Oil and Gas exploration often takes place in inhospitable environments, causing huge risks for the individuals involved. Whether onshore in harsh, unfriendly terrains or amid hazardous waters offshore, wherever extraction takes place there are inherent risks attached.
The dangers of the working environment have been illustrated by many infamous, tragic incidents. The Piper Alpha disaster in 1988 is the most prominent in which 167 people lost their lives in the North Sea and more recently, the Macondo disaster in 2010 led to the deaths of 11 offshore workers. As well as the human cost, there is also often a devastating environmental impact as a result of these disasters.
As a result of the heart-wrenching incidents mentioned above, new regulations have been introduced in attempt to avoid scenes such as those occurring again in the future. Although, as often highlighted in the media, each legal jurisdiction takes their own stance on suitability of regulations. This often means that companies have no choice other than to take matters into their own hands in providing resolution and safer working environments. Today, we’re seeing technological solutions being introduced by contract drilling companies to make the industry a safer place.
When drilling on land, often operating companies are forced into some of the harshest terrain on the planet in terms of inhospitable conditions. Whether operating in sub-zero temperatures, scorching heat or even conflict zones, sometimes it is the area around the rig that can cause as many safety issues as working on it.
This sentiment was echoed by Nabors VP of R&D Chris Magnuson, who said “Automation will improve the lives of our crews… If you can do less hazardous, higher-skilled work that’s not done in one hundred-degree heat or sub-freezing winters, then that’s definitely better.” Magnuson and Nabors challenged themselves to create a hands-free land rig and offshore drill floor that would take employees out of hazardous areas.
As a means of trying to solve this dilemma, Nabors have created several products, including the iRacker. This is an automated tubular handling system, which can be operated from the driller’s cabin and away from the harsh climates of the rig floor.
Another company recognising the need to reduce human exposure to the elements are Parker Drilling. They have created a range of different technological solutions to assist them in complex operations in difficult environments. You can read about a few on the link to their site, but one that that caught my eye was their development of an arctic land rig which is able to move between wells and pad sites in three self-powered and self-propelled modules. This equates to a huge reduction in time, costs, manpower and exposure to the dangerous conditions for workers.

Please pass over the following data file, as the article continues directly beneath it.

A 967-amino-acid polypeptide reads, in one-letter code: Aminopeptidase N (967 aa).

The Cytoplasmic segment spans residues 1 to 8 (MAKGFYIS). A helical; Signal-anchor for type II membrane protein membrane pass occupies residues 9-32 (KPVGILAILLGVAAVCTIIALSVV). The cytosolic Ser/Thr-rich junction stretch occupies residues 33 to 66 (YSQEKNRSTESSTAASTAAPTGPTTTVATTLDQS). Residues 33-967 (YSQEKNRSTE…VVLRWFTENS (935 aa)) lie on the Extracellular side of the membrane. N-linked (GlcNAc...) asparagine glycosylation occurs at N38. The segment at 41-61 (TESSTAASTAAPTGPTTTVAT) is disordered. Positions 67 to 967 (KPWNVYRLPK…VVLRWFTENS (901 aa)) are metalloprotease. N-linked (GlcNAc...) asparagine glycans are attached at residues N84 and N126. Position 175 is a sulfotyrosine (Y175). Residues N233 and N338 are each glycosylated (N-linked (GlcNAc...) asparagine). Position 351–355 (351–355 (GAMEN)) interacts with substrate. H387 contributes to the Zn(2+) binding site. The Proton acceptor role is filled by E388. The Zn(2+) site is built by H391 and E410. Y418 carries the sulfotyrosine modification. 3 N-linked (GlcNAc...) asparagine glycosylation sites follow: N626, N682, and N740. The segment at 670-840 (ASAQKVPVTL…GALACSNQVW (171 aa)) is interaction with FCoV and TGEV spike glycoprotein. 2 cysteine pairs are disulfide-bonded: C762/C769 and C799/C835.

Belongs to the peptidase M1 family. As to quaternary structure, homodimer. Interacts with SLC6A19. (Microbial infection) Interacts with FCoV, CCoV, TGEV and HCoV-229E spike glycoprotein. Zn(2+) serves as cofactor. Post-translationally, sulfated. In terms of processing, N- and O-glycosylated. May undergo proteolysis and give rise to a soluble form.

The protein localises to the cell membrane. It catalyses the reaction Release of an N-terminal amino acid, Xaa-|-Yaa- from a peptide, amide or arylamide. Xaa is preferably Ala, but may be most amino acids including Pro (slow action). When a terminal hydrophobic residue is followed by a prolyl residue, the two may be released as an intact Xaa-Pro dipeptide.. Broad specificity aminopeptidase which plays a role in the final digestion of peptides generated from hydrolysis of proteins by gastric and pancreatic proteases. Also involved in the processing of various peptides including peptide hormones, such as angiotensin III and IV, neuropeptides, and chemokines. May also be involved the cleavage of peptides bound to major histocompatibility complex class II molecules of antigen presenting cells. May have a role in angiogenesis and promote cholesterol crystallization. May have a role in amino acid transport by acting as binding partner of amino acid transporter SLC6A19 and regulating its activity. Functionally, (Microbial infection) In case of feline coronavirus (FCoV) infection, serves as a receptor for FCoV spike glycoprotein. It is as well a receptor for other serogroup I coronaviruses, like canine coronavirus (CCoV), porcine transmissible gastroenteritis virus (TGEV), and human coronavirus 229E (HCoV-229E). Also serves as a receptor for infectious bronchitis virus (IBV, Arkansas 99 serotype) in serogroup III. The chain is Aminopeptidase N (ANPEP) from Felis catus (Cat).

The benefits of an automated solution is that it doesn’t get tired and it doesn’t take potentially dangerous risks. When it comes to watching and monitoring equipment, the latest automated solutions can watch 24 hours a day, 7 days a week and report on the condition of any piece of equipment throughout a highly complex rig.
This means that safety issues that have caused previous incidents, could be detected, and rectified before a major incident occurred. This ability to conduct preventative, as opposed to reactive maintenance is of huge benefit to operating companies.
GE are one company investing in this area. They have developed SeaStream, a system which provides health and performance monitoring for rig equipment, covering six equipment types. Having a constant eye on the equipment improves up-time, reduces maintenance costs and ultimately increases safety. The technology has been accredited by ABS, the American Bureau of Shipping, meaning the technology can now be integrated in ABS classed rigs.
As well as having the ability to have eyes on different parts of a rig, technology can also free up resources and time through automating previously human-operated processes. It’s hoped that this will mitigate against one of the biggest causes of lost time incidents (LTI's) and rig-site accidents – human error. One company moving into this space are NOV. They have developed the NOVOS process automation platform which consistently executes repetitive drilling operations, leaving the driller to focus on safety and process execution.
Taking it one step further are Anybotics who have partnered with TenneT, a European transmission system operator, to create ANYmal – an autonomous inspection robot. ANYmal can operate in times when a rig is unmanned, for whatever reason that may be, and be operated remotely from an onshore control centre. The robot is able to monitor machine operations, read sensory equipment, detect thermal hot-spots or detect leakages. Whilst the most futuristic-sounding of all the solutions I’ve mentioned here, it leads to the same outcome: less LTI's and safer rigs.
I’ve barely scratched the surface here, and could easily carry on detailing the ways in which the Oil & Gas sector is becoming safer thanks to the latest technology. The likes of Scientific Drilling’s latest measurement while drilling (MWD) technology and Schlumberger’s latest SmartRacker and POD control system are two more, but the line has to be drawn somewhere!
Or does it? If you know of another company you think are doing great things to make drilling rigs safer, why not get involved in the conversation in the comments?